By Farooq Sulehria
Hindustan belongs to me and Pakistan belongs to me
Both of these, however, are under American hegemony
American aid gave us wheat, as also their deceit
Do not ask me how long we've suffered their conceit
And yet the bayonets are all around this flowering valley
Hindustan belongs to me and Pakistan belongs to me --Habib Jalib
Regardless of how one views the recent visit of George W Bush
to Pakistan --- a success or a failure --- one thing is praiseworthy.
He kept the American presidents' tradition of paying visits to
Pakistan only when a khaki man is at the helm. Last time, it was
William J Clinton, back in 2000 (March 25 to be exact), meeting
General Musharraf in Islamabad. Since the 'war on terror' had
not begun, William Clinton therefore was reluctant in providing
a photo-session opportunity to the Empire's satrap in Islamabad.
The first US president to visit Pakistan was Dwight Eisenhower
landing in Karachi in 1959. He stayed for two days (December 7-9)
and during this informal visit, he met General Ayub Khan. Like
General Pervez Musharraf, 'Field Marshal' Ayub Khan was a lucky
man. He received two US presidents. Second time it was L B Johnson
landing in Karachi on December 23, 1967.
Ayub Khan's immediate successor, General Yahya Khan played host
to Richard Nixon when President Nixon visited Pakistan (August
1-2, 1969) on a state visit.
Despite all the valuable services, General Ziaul Haq, however,
was denied the pleasure to host any Emperor.
True, the 'Father of the Nation' Muhammad Ali Jinnah himself set
the pro-US line even before Pakistan was born. In May 1947, he
was telling US diplomat Raymond Hare that Pakistan would be oriented
towards the Muslim countries of the Middle East. Since they were
weak, 'Muslim countries would stand together against possible
Russian aggression and would look to the US assistance'.
By declaring that 'communism [does] not flourish in the soil
of Islam', Jinnah dispatched his representative Mir Laik Ali to
obtain $2billion from Washington. Jinnah must have been disappointed
by the near total turndown since only $10 million was approved.
Dollars were showered upon Pakistan only when a khaki man had
been put in place. The first khaki ruler the US imposed on Pakistan
was a political genius by the way. He told the democracy-hungry
nation: 'Democracy cannot work in a hot climate. To have democracy
we must have a cold climate as in Britain.'
What Pakistan got during the ten years (June 1950-December 1959)
as US aid ($ 1119 million) was granted for its second Five Year
Plan (1960-65) when a military dictator was in power. Pakistan
received $1818.7 million for the second Five Year Plan. The generous
US aid was a reward for a country that, as Ayub Khan describes
in his biography, had become the 'most allied ally in Asia'. The
'most allied ally in Asia' was a bulwark against communism. It
also had put its military at the service of the Empire to safeguard
her oil interests in Middle East.
Ayub Khanwas consigned to the dustbin of history meant for Empires
satraps by a mass democracy movement. The GHQ learnt nothing from
the anti-Ayub movement. General Yahya Khan told his GHQ colleagues:
'The army will have to take over'. It took over and refused to
respect the democratic verdict from East Pakistan. Instead, East
Pakistan was taught a lesson for not voting for the approved parties:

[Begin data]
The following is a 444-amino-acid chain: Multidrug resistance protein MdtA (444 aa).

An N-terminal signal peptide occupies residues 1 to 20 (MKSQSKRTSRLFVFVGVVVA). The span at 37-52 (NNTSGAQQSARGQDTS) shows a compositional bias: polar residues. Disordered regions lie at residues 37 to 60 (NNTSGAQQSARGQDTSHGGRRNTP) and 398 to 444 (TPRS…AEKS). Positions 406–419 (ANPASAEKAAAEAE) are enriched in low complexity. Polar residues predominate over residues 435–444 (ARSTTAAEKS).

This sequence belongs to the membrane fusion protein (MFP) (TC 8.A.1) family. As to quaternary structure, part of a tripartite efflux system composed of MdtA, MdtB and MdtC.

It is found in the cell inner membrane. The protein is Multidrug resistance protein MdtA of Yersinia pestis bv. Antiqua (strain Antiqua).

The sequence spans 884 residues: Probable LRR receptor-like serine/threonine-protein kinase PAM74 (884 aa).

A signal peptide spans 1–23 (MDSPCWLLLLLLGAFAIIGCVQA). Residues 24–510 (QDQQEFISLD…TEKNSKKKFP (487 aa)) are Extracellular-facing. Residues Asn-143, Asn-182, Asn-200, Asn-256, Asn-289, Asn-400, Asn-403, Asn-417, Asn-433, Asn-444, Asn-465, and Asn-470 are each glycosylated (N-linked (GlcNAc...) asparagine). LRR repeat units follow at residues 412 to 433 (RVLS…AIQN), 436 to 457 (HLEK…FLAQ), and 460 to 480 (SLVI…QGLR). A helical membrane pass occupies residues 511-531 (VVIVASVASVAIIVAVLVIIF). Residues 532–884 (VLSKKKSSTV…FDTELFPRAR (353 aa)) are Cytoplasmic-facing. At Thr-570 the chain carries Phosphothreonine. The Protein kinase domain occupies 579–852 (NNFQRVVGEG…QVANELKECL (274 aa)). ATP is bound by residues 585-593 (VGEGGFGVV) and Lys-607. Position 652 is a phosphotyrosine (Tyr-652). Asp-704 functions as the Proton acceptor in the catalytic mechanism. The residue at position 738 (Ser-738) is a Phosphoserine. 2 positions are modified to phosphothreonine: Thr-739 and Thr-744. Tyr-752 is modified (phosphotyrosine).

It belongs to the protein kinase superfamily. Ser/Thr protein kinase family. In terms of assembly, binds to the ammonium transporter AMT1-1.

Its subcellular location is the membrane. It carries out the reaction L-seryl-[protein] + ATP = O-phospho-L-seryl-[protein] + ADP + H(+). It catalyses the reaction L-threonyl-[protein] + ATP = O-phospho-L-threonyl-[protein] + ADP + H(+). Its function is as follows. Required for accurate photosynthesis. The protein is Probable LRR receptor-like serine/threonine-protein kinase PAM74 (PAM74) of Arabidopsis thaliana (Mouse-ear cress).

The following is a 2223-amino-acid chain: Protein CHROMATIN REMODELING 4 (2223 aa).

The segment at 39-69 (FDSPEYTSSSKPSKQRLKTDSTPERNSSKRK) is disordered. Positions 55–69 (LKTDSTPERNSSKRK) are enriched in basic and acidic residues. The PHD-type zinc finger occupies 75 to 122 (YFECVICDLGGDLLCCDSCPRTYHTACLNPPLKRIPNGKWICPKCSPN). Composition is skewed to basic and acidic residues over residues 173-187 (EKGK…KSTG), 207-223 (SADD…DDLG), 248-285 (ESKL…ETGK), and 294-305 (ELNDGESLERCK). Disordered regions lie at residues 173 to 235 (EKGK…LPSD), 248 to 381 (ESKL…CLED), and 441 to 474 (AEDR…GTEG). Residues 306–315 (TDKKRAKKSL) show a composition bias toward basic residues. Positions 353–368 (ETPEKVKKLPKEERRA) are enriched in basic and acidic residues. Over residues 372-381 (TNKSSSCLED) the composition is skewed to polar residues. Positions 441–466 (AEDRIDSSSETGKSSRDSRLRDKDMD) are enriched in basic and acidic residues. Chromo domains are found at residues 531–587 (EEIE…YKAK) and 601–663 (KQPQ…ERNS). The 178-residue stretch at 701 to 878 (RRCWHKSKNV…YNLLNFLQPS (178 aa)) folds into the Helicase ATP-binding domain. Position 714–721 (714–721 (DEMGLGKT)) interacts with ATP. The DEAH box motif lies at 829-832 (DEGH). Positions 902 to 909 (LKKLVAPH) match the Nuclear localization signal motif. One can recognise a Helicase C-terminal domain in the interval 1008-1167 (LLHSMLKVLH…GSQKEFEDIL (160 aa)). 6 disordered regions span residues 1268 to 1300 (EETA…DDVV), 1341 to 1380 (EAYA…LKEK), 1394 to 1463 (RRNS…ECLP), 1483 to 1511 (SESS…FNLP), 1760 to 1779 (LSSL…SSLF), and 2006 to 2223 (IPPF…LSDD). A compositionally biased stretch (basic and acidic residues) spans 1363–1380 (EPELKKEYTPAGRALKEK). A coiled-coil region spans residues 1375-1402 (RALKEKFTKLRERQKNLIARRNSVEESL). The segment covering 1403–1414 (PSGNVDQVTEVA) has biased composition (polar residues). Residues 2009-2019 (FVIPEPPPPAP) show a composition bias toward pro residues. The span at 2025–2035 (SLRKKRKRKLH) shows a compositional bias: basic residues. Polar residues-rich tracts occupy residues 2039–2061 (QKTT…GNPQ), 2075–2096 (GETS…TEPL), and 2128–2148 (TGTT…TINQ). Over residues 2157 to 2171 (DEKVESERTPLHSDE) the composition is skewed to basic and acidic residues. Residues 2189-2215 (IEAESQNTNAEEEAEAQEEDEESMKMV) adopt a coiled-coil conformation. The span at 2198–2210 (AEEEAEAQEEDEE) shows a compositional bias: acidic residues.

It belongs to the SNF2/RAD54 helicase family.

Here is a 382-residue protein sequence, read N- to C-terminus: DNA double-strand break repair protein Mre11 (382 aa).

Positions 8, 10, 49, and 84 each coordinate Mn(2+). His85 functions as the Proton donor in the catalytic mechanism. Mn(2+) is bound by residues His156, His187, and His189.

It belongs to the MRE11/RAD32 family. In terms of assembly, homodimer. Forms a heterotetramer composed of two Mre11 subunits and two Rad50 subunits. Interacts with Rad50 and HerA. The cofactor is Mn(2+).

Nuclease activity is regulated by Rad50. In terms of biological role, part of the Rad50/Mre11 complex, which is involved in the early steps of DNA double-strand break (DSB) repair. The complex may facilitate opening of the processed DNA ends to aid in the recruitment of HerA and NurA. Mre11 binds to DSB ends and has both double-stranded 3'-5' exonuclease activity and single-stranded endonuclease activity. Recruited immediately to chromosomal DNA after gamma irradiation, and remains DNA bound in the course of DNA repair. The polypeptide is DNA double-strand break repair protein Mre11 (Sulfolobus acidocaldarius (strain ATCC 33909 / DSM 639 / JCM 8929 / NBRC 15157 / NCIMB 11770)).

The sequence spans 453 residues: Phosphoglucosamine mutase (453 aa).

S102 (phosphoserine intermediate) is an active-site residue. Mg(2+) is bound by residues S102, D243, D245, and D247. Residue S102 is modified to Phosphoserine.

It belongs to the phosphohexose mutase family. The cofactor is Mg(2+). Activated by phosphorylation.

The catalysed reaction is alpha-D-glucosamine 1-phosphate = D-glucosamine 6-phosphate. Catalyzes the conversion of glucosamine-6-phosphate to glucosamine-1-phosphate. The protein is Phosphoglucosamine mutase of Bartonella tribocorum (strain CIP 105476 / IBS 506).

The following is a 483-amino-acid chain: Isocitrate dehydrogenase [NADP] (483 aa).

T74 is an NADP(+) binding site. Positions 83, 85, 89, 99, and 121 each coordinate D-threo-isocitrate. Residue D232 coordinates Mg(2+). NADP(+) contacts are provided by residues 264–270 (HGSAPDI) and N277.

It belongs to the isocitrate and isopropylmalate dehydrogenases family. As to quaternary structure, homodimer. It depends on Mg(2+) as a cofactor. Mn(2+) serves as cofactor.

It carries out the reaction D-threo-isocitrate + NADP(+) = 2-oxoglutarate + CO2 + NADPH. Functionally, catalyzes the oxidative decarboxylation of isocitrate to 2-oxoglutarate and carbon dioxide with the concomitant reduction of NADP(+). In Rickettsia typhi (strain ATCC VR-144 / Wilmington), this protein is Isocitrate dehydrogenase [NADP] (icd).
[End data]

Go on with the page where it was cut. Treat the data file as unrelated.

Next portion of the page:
Muslim League and Jamaat-e-Islami. The bloodshed unleashed by
Yahya was making even the US embassy staff in Dacca nervous. The
US embassy staff sent a collective 'dissent channel' telegram.
But President Nixon's advice was 'Don't squeeze Yahya at this
Yahya was squeezed anyway. Not by the Nixon administration but
by the Pakistani masses. Finally, democracy. Since 'democracy
cannot work in a hot climate', the Empire made an example out
of Bhutto to prove 'we must have a cold climate as in Britain'
and must never think of a nuclear programme. Yet another dictator
was imposed and was generously showered upon by US aid. Pakistan
became the third largest recipient of US aid after Israel and
And the nuclear programme? Afghanistan had gone through the 'Saur
Revolution', therefore the US secretary of state Alexander Haig
told Foreign Minister Agha Shahi: 'we will not make your nuclear
programme the centrepiece of our relations'. A six-year waiver
was granted in 1981. In October 1986, President Reagan certified
again that Pakistan did not possess a nuclear device even if the
US media were warning that Pakistan was 'two screwdriver turn'
from possessing a fully assembled weapon.
As soon as democracy was restored viceroy Robert Oklay was warning:
'If you take any action on the nuclear programme and you go past
that line ....[Bush] will blow the whistle and invoke Pressler'.
The Pressler amendment was indeed invoked. The year 1990 passed
without any certification and Pakistan was denied $564 million
meant for 1991. It took another military coup in Pakistan and
another war in Afghanistan to get rid of amendments, waivers and
On September 24, 2001, the Bush administration lifted all sanctions
against Pakistan under the Glen, Pressler and Symington Amendments.
Colin Powell was telling NBC television that the US had no concern
over Pakistan's nuclear programme and the Musharraf government
was stable. A new package worth $3.2 billion was offered for the
'non-NATO ally' to combat al-Qaeda terrorists. The generals at
GHQ are all smiles since. The Emperor is happy. As long as the
Emperor is happy and the rulers are ready to take U-turns, mango
seasons will keep passing uninterrupted. Another U-turn on Iran
and we maybe lucky enough to receive yet another emperor. Meantime,
the masses will remain in chains. Democracy will remain an elusive
If the dacoit had not had
The village guard as his ally
Our feet would not be in chains
Our victory would not defeat imply
Mourn with turbans round your necks
Crawling on your bellies, comply